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Buffalobillpatrick

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Posts: 7
Reply with quote  #11 
I'm designing my next house & have great solar potential at 8,800' altitude in central Colorado.

South wall will have room for 200 ft2 of vertical collectors on ICF wall.

I'm considering Trombe Wall at about 25-30% efficiency, and hot air panels at about 40-50%

I have more than enough double pane sliding glass doors.

Trying to decide?

BBP

solardan1959

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Posts: 1,845
Reply with quote  #12 
Buffalobill,
   Sounds nice! If I had the sliding panels and wall space I would build hot pair panels using the sliding panels you have and vented soffit panels in the design of a screen panel.  This is a efficient, high output collector that is hard to beat for performance, looks great, and would last a long time with very little maintenance.  Just put good filters on to keep dust and bugs out of the collector.  The only down side is the sliding glass panels are heavy so if you had to mount them high it might be harder.
Dan
netttech

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Posts: 720
Reply with quote  #13 
John Johnston...how ambitious are you?

You mention a passive panel to collect heat & eletricity.

How good is your soldering skills?? Solar PV 'cells' produces a lot of heat. I'm envisioning a panel using the cells as the collector. The cells would need to be suspended in the panel to allow air flow on front & back side.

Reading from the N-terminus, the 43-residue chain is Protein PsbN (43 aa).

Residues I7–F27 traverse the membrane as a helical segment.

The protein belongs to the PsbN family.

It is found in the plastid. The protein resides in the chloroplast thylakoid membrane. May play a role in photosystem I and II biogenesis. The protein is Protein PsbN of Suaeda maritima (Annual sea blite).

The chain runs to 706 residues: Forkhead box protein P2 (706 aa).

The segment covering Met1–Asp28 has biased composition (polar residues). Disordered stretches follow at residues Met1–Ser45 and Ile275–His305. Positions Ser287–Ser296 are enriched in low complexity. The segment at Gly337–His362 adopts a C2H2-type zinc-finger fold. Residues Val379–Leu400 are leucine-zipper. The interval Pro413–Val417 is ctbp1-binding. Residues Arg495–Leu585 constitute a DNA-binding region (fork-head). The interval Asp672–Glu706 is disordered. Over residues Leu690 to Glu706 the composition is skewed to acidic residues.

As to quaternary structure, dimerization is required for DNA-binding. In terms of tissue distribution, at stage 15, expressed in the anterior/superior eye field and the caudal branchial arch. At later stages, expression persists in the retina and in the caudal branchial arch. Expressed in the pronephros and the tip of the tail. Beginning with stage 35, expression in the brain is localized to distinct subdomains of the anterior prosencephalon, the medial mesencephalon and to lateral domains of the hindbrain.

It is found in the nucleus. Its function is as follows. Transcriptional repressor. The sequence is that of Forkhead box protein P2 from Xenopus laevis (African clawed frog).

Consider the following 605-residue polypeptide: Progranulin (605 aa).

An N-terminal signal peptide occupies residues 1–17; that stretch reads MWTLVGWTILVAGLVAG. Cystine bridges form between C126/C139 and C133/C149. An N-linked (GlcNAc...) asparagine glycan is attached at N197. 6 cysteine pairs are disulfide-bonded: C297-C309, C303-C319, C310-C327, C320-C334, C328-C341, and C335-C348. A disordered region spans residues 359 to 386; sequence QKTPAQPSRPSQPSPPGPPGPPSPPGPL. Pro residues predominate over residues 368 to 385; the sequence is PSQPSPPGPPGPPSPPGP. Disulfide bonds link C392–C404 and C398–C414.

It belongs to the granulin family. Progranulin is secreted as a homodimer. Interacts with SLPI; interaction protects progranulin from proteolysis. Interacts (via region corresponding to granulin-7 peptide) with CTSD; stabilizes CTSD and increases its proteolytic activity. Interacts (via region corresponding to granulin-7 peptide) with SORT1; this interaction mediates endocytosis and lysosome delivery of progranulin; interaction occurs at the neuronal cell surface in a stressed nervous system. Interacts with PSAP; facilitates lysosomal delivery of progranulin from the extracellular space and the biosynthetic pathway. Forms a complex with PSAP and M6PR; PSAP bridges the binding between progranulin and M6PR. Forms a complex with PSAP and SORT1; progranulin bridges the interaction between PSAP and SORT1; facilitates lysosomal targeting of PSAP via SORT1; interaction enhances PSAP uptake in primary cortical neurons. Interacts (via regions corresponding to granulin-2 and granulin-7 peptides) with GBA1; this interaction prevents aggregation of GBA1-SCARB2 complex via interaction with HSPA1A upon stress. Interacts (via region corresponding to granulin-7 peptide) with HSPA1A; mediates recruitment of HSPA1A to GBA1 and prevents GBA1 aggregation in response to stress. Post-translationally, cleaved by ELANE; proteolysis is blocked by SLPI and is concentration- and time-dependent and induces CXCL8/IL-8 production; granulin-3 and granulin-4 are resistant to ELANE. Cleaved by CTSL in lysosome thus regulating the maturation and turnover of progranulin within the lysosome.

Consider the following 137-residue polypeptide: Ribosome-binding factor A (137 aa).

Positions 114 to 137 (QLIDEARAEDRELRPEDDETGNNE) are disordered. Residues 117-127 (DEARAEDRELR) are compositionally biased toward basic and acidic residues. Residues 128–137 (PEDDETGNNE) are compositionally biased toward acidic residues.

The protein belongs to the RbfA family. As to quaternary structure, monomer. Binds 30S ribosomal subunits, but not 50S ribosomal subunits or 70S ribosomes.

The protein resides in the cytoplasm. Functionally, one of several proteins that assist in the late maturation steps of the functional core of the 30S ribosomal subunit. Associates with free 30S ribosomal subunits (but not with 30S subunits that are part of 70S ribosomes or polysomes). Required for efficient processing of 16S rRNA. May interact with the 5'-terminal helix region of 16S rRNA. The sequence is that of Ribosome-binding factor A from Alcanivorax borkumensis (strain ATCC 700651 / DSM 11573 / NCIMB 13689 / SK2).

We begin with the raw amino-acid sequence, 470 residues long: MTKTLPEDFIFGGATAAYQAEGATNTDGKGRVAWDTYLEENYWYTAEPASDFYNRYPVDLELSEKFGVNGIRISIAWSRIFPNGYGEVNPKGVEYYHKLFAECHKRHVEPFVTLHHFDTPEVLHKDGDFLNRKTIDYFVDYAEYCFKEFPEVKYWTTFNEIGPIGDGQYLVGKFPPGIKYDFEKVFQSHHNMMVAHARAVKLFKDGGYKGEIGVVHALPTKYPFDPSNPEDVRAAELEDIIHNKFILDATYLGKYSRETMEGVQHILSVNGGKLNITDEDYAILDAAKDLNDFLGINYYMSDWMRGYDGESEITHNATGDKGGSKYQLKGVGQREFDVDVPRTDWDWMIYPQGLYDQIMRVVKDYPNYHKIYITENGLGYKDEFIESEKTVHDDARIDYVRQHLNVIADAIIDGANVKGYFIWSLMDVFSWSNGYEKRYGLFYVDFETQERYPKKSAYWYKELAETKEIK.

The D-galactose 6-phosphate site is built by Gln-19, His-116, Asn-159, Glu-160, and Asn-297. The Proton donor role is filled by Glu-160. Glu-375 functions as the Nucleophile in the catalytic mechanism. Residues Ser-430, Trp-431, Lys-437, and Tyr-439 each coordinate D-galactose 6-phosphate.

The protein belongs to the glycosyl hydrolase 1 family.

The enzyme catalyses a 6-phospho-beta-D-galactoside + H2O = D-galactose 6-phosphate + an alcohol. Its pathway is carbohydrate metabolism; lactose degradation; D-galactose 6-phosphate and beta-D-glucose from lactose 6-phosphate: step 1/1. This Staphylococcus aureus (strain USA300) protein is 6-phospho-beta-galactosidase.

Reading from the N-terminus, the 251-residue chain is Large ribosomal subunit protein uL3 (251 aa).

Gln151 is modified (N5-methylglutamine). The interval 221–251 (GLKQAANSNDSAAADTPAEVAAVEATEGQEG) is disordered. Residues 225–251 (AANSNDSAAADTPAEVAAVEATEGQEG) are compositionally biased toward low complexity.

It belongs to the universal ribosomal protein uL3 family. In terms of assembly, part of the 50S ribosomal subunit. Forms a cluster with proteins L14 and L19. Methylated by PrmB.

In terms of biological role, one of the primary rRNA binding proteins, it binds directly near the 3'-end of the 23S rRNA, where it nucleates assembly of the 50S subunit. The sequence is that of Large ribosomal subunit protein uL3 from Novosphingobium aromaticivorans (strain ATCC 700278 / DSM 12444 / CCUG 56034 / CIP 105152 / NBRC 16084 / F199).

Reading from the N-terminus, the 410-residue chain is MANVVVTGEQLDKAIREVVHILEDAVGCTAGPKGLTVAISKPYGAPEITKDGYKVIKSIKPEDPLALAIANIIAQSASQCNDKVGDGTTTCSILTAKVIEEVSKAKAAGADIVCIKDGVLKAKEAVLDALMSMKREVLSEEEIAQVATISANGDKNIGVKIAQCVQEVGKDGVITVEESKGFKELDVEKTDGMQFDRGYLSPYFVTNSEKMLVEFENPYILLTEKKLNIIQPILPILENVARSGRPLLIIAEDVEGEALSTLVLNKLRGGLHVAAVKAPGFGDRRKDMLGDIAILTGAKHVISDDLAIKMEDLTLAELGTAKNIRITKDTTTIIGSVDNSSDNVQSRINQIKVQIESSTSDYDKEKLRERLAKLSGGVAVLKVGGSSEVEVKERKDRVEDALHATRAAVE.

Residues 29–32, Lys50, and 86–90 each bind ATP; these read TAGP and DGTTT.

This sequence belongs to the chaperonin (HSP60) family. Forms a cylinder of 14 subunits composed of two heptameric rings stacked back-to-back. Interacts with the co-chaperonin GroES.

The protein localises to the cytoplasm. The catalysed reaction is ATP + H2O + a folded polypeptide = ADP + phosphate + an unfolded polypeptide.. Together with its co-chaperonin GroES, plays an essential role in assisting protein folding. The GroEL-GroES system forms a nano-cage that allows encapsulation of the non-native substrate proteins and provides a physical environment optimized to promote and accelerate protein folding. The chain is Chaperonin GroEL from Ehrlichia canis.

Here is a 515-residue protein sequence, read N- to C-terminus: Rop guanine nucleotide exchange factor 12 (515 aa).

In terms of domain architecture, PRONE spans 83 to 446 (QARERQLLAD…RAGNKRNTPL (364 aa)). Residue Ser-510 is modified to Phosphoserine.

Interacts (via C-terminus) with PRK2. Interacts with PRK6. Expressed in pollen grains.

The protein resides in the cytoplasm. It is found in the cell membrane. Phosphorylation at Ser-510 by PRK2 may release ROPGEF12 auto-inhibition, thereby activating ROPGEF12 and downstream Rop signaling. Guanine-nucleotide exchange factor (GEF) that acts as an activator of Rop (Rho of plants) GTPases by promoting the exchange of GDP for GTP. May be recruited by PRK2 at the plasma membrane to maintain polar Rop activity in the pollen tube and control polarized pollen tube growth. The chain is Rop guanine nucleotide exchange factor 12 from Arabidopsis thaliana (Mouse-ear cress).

Here's the kicker. You have to solder the indivual cells together. I honestly don't know if it would generate as much hot air as a dual screen or other type of hot air collector. However it would provide the electricity you mentioned.

It's a ton of work soldering those cells together. Oh yea, they are extremely fragile. I included a picture of a Solar PV panel I built a few years ago. It's the best picture I have showing the size of the wiring.

Buying solar cells (on ebay) isn't cheap!

It's an idea though if you are really, really ambitious!

Jeff
Central IL

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woodboyz

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Posts: 1
Reply with quote  #14 
I was thinking of mounting a collector similar to yours onto a Homestead WaterTower and using a split tank to store the Hot/cold water elevated.  I'm looking for brainstorming ideas on combining w/ a water pumping Windmill and Wood Boiler (Current System) with a solar/watertower to lessen the wood I burn and also provide non-electric water pumping for home/greenhouse/livestock in the frozen Northwoods of Wisconsin.

The watertower would most likely be like the plan at the website below

http://www.ext.colostate.edu/pubs/blueprints/farm/5520.pdf

Any Ideas??
Paul (woodboyz)
mario

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Posts: 2
Reply with quote  #15 
First off thank you all for the great info on simply solar. 

I have recently moved into a home that has a trombe wall. It is two foot thick cinder block.  The area of the entire main floor i am looking to heat is 2000sqft. Though the most important for me to heat is the main living area.
The interior pic shows the holes at the top some covered with wood block. The inlet is at the base of the wall(not seen) and is a rectangle hole about 4 X8.

The exterior wall has 4 windows and the rest are trombe walls with double pane glass and a 3.5 inch gap between the wall and the glass.

 
I am looking for some insight.

1. What type of passive solar would be recommended for the current situation: Screen or downspout?

2. If downspout, any ideas on heating the three rooms with one unit? Or should I focus on only the main living area?

I was thinking of running a main air line across the base of the wall with a split running into each of the sections. I am not sure if there is a big enough fan to push the air through.

Thank you for your time and info.

mario

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solardan1959